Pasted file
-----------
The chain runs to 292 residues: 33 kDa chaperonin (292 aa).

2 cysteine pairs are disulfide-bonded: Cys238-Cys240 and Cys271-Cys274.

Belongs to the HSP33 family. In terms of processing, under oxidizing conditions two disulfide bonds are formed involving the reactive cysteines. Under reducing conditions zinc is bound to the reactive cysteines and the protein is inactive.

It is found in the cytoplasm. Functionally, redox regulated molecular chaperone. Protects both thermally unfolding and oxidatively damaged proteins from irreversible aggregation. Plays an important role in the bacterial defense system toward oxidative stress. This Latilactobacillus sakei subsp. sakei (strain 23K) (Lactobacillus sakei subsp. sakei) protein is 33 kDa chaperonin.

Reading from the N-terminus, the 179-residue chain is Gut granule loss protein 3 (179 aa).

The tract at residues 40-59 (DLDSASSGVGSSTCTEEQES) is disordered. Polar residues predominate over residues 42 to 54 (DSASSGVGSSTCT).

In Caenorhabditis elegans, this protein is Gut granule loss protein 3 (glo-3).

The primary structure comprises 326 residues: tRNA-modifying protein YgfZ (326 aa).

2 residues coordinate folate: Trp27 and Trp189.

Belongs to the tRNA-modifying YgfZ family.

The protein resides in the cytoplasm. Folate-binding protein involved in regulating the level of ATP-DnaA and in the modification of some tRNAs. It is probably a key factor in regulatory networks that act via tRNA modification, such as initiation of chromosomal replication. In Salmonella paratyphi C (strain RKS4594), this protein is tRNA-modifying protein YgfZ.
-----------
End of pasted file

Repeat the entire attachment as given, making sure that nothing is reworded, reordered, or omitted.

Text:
The chain runs to 292 residues: 33 kDa chaperonin (292 aa).

2 cysteine pairs are disulfide-bonded: Cys238-Cys240 and Cys271-Cys274.

Belongs to the HSP33 family. In terms of processing, under oxidizing conditions two disulfide bonds are formed involving the reactive cysteines. Under reducing conditions zinc is bound to the reactive cysteines and the protein is inactive.

It is found in the cytoplasm. Functionally, redox regulated molecular chaperone. Protects both thermally unfolding and oxidatively damaged proteins from irreversible aggregation. Plays an important role in the bacterial defense system toward oxidative stress. This Latilactobacillus sakei subsp. sakei (strain 23K) (Lactobacillus sakei subsp. sakei) protein is 33 kDa chaperonin.

Reading from the N-terminus, the 179-residue chain is Gut granule loss protein 3 (179 aa).

The tract at residues 40-59 (DLDSASSGVGSSTCTEEQES) is disordered. Polar residues predominate over residues 42 to 54 (DSASSGVGSSTCT).

In Caenorhabditis elegans, this protein is Gut granule loss protein 3 (glo-3).

The primary structure comprises 326 residues: tRNA-modifying protein YgfZ (326 aa).

2 residues coordinate folate: Trp27 and Trp189.

Belongs to the tRNA-modifying YgfZ family.

The protein resides in the cytoplasm. Folate-binding protein involved in regulating the level of ATP-DnaA and in the modification of some tRNAs. It is probably a key factor in regulatory networks that act via tRNA modification, such as initiation of chromosomal replication. In Salmonella paratyphi C (strain RKS4594), this protein is tRNA-modifying protein YgfZ.